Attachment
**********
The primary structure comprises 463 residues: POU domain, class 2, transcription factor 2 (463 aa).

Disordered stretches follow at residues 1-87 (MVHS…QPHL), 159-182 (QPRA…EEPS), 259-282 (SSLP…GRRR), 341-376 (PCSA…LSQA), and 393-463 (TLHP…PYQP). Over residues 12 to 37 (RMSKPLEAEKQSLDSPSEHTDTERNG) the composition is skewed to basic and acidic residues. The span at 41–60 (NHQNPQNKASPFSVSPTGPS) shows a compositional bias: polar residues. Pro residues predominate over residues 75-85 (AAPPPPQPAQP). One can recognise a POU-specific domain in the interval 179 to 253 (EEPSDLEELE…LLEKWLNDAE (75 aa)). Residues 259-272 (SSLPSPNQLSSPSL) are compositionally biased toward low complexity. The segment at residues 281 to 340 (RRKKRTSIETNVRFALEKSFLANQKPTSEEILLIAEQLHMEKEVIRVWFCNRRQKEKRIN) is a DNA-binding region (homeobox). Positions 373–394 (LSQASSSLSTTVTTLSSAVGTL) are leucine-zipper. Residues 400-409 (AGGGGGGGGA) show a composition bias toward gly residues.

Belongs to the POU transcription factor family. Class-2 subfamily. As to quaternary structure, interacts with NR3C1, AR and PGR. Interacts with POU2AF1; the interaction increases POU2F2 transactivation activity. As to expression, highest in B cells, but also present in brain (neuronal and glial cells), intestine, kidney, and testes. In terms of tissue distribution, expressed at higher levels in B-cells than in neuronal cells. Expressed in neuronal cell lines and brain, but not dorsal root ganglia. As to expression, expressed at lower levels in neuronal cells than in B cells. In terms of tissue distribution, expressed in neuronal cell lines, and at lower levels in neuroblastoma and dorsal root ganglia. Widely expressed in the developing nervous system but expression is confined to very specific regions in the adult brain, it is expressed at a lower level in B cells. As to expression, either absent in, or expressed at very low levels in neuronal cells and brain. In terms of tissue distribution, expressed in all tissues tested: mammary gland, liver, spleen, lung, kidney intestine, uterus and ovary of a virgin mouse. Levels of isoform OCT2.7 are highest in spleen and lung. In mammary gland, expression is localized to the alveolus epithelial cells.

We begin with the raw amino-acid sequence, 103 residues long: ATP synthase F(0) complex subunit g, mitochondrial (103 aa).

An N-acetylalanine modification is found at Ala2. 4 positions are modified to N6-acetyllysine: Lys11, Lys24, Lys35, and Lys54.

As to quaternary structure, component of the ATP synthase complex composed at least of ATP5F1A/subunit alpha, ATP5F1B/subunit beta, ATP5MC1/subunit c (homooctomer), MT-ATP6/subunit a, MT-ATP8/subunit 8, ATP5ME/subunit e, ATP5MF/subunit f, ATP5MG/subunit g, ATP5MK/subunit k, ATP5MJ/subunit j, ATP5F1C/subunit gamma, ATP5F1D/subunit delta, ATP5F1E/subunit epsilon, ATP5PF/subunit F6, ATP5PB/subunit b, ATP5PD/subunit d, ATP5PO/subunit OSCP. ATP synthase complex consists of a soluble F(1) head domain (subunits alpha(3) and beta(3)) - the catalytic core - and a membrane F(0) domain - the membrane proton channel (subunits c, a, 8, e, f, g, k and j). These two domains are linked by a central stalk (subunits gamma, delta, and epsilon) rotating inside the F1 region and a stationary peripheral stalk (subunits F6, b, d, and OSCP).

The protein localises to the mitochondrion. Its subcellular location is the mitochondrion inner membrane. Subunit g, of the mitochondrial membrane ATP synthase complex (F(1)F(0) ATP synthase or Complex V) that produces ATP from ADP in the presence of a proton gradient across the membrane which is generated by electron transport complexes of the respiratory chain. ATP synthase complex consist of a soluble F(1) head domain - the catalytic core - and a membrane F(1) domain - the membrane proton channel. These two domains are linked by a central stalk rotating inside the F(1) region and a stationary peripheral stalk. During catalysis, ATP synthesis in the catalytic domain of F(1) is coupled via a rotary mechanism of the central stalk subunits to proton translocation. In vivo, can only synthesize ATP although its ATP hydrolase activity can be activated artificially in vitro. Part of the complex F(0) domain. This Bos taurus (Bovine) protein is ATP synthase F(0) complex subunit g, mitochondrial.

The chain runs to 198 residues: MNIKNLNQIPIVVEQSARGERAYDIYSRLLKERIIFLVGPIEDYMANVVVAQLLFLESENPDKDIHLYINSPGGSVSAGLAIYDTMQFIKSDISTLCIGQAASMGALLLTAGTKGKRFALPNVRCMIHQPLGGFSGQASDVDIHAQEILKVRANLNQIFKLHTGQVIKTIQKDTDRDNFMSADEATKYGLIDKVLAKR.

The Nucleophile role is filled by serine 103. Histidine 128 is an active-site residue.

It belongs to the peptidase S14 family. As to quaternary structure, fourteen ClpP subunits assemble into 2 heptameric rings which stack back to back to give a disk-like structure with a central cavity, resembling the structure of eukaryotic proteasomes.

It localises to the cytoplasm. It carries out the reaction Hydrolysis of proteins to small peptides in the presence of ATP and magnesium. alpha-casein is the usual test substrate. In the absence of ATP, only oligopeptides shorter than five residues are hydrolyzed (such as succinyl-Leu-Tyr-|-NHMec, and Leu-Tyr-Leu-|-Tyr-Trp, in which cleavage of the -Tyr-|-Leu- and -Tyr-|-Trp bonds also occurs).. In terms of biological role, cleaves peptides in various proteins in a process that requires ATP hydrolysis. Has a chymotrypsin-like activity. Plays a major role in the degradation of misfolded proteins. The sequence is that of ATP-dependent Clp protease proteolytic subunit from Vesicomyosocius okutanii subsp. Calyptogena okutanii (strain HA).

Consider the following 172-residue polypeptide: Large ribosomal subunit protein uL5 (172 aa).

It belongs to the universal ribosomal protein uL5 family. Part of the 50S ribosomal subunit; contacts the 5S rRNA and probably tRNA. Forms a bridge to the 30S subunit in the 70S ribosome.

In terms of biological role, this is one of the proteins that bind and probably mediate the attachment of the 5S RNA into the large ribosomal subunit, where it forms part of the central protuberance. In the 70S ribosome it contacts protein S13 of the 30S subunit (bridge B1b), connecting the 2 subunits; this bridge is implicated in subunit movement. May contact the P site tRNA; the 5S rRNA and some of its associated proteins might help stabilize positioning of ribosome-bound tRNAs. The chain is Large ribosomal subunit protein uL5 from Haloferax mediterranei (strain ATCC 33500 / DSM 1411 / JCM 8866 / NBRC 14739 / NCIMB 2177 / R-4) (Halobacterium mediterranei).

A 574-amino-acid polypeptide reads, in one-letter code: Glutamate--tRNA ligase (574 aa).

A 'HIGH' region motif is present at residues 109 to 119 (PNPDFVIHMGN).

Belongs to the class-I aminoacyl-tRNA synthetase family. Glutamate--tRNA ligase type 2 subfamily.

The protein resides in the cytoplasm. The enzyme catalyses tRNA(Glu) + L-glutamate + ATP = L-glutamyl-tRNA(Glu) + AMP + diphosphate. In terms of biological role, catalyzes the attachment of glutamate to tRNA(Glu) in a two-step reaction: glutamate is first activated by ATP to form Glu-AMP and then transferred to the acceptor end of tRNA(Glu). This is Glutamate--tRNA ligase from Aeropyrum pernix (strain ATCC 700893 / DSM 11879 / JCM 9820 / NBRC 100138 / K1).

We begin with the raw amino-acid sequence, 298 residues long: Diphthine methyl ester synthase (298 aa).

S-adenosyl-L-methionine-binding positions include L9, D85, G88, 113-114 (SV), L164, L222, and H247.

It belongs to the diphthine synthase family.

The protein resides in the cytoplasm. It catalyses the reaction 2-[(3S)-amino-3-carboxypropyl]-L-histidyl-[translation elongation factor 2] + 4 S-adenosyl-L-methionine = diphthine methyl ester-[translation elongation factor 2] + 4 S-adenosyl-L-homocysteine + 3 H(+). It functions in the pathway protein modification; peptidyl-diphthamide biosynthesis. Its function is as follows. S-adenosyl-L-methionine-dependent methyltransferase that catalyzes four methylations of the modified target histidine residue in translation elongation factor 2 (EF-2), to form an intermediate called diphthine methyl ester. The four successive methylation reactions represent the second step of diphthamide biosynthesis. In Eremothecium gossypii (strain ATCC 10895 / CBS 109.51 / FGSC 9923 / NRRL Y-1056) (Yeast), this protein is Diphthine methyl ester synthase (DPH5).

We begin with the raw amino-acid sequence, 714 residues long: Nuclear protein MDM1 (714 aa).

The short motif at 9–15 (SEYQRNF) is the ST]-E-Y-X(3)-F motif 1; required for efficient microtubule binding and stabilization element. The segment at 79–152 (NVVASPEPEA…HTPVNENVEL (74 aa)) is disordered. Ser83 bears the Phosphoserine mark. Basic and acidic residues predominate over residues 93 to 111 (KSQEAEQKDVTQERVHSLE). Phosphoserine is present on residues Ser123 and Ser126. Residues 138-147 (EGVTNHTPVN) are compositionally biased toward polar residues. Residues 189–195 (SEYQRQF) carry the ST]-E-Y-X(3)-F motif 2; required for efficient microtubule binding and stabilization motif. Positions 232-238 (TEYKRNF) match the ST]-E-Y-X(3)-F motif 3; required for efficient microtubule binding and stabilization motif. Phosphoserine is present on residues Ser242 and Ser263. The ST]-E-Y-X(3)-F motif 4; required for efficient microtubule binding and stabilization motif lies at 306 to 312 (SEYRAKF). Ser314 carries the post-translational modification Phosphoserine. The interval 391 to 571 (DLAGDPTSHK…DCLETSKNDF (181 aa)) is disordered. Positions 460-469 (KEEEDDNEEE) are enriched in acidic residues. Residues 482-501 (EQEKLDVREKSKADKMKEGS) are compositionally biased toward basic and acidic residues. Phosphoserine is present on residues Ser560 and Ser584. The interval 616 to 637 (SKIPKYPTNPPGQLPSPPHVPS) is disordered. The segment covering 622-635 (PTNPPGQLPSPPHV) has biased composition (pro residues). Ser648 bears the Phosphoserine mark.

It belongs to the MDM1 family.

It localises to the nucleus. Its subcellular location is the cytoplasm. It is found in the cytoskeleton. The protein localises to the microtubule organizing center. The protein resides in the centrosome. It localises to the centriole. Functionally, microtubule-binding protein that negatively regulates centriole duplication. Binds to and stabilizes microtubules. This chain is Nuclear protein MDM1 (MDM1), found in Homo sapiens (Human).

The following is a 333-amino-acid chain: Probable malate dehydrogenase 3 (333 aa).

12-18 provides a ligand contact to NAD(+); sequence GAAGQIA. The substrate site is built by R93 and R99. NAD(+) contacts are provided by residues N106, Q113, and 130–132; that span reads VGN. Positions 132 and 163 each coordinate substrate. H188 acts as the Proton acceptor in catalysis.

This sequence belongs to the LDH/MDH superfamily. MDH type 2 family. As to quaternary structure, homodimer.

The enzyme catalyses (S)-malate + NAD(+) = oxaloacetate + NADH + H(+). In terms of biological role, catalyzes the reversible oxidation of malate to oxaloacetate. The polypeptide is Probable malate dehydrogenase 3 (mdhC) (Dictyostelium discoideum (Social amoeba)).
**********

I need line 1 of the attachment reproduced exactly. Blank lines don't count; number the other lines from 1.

The primary structure comprises 463 residues: POU domain, class 2, transcription factor 2 (463 aa).